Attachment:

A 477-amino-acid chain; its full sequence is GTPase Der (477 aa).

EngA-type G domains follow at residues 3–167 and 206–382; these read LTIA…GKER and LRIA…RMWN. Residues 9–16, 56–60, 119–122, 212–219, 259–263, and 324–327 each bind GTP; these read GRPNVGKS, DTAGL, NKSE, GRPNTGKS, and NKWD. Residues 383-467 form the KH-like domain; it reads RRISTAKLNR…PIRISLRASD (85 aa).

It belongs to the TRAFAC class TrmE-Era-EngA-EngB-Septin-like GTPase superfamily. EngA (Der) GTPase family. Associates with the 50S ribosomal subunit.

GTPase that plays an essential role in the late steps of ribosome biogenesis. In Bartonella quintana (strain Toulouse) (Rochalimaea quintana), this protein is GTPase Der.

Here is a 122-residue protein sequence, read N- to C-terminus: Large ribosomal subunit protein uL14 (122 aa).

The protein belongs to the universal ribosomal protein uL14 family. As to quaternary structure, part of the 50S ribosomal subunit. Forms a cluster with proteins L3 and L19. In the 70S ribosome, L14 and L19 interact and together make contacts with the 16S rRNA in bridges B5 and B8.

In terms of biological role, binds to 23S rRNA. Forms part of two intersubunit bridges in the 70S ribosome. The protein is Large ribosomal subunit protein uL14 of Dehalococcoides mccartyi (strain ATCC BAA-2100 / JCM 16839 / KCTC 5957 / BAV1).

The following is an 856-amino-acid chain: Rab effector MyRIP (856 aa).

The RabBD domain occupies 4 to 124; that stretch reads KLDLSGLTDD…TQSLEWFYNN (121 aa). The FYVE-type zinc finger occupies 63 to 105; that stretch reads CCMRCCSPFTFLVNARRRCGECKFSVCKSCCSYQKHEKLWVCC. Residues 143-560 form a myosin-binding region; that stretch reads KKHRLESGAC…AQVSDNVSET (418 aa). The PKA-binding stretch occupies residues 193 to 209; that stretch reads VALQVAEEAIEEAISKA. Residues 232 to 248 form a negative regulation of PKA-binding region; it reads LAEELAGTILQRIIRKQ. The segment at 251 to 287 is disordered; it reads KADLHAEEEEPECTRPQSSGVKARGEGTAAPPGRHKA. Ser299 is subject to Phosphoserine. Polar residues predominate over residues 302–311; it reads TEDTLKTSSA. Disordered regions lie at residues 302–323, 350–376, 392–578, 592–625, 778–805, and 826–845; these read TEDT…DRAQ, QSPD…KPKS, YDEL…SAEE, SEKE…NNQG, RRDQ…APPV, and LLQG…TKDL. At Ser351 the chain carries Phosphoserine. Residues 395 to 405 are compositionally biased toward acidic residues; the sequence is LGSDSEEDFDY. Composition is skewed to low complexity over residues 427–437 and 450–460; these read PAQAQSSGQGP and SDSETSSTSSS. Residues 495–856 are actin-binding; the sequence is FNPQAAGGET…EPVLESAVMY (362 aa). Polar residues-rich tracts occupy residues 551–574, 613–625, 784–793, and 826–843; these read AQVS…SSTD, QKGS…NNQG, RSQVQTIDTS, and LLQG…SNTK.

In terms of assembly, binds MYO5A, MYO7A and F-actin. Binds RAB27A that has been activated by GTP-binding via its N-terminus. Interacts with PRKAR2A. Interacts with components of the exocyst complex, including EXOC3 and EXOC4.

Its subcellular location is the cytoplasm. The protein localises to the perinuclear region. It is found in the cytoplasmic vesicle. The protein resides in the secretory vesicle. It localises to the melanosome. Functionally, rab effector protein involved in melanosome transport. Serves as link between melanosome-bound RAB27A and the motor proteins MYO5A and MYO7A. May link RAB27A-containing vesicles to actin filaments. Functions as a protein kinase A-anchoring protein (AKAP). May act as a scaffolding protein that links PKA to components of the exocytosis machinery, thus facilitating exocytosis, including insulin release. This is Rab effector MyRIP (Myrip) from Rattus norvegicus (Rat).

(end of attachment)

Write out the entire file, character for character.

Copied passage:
A 477-amino-acid chain; its full sequence is GTPase Der (477 aa).

EngA-type G domains follow at residues 3–167 and 206–382; these read LTIA…GKER and LRIA…RMWN. Residues 9–16, 56–60, 119–122, 212–219, 259–263, and 324–327 each bind GTP; these read GRPNVGKS, DTAGL, NKSE, GRPNTGKS, and NKWD. Residues 383-467 form the KH-like domain; it reads RRISTAKLNR…PIRISLRASD (85 aa).

It belongs to the TRAFAC class TrmE-Era-EngA-EngB-Septin-like GTPase superfamily. EngA (Der) GTPase family. Associates with the 50S ribosomal subunit.

GTPase that plays an essential role in the late steps of ribosome biogenesis. In Bartonella quintana (strain Toulouse) (Rochalimaea quintana), this protein is GTPase Der.

Here is a 122-residue protein sequence, read N- to C-terminus: Large ribosomal subunit protein uL14 (122 aa).

The protein belongs to the universal ribosomal protein uL14 family. As to quaternary structure, part of the 50S ribosomal subunit. Forms a cluster with proteins L3 and L19. In the 70S ribosome, L14 and L19 interact and together make contacts with the 16S rRNA in bridges B5 and B8.

In terms of biological role, binds to 23S rRNA. Forms part of two intersubunit bridges in the 70S ribosome. The protein is Large ribosomal subunit protein uL14 of Dehalococcoides mccartyi (strain ATCC BAA-2100 / JCM 16839 / KCTC 5957 / BAV1).

The following is an 856-amino-acid chain: Rab effector MyRIP (856 aa).

The RabBD domain occupies 4 to 124; that stretch reads KLDLSGLTDD…TQSLEWFYNN (121 aa). The FYVE-type zinc finger occupies 63 to 105; that stretch reads CCMRCCSPFTFLVNARRRCGECKFSVCKSCCSYQKHEKLWVCC. Residues 143-560 form a myosin-binding region; that stretch reads KKHRLESGAC…AQVSDNVSET (418 aa). The PKA-binding stretch occupies residues 193 to 209; that stretch reads VALQVAEEAIEEAISKA. Residues 232 to 248 form a negative regulation of PKA-binding region; it reads LAEELAGTILQRIIRKQ. The segment at 251 to 287 is disordered; it reads KADLHAEEEEPECTRPQSSGVKARGEGTAAPPGRHKA. Ser299 is subject to Phosphoserine. Polar residues predominate over residues 302–311; it reads TEDTLKTSSA. Disordered regions lie at residues 302–323, 350–376, 392–578, 592–625, 778–805, and 826–845; these read TEDT…DRAQ, QSPD…KPKS, YDEL…SAEE, SEKE…NNQG, RRDQ…APPV, and LLQG…TKDL. At Ser351 the chain carries Phosphoserine. Residues 395 to 405 are compositionally biased toward acidic residues; the sequence is LGSDSEEDFDY. Composition is skewed to low complexity over residues 427–437 and 450–460; these read PAQAQSSGQGP and SDSETSSTSSS. Residues 495–856 are actin-binding; the sequence is FNPQAAGGET…EPVLESAVMY (362 aa). Polar residues-rich tracts occupy residues 551–574, 613–625, 784–793, and 826–843; these read AQVS…SSTD, QKGS…NNQG, RSQVQTIDTS, and LLQG…SNTK.

In terms of assembly, binds MYO5A, MYO7A and F-actin. Binds RAB27A that has been activated by GTP-binding via its N-terminus. Interacts with PRKAR2A. Interacts with components of the exocyst complex, including EXOC3 and EXOC4.

Its subcellular location is the cytoplasm. The protein localises to the perinuclear region. It is found in the cytoplasmic vesicle. The protein resides in the secretory vesicle. It localises to the melanosome. Functionally, rab effector protein involved in melanosome transport. Serves as link between melanosome-bound RAB27A and the motor proteins MYO5A and MYO7A. May link RAB27A-containing vesicles to actin filaments. Functions as a protein kinase A-anchoring protein (AKAP). May act as a scaffolding protein that links PKA to components of the exocytosis machinery, thus facilitating exocytosis, including insulin release. This is Rab effector MyRIP (Myrip) from Rattus norvegicus (Rat).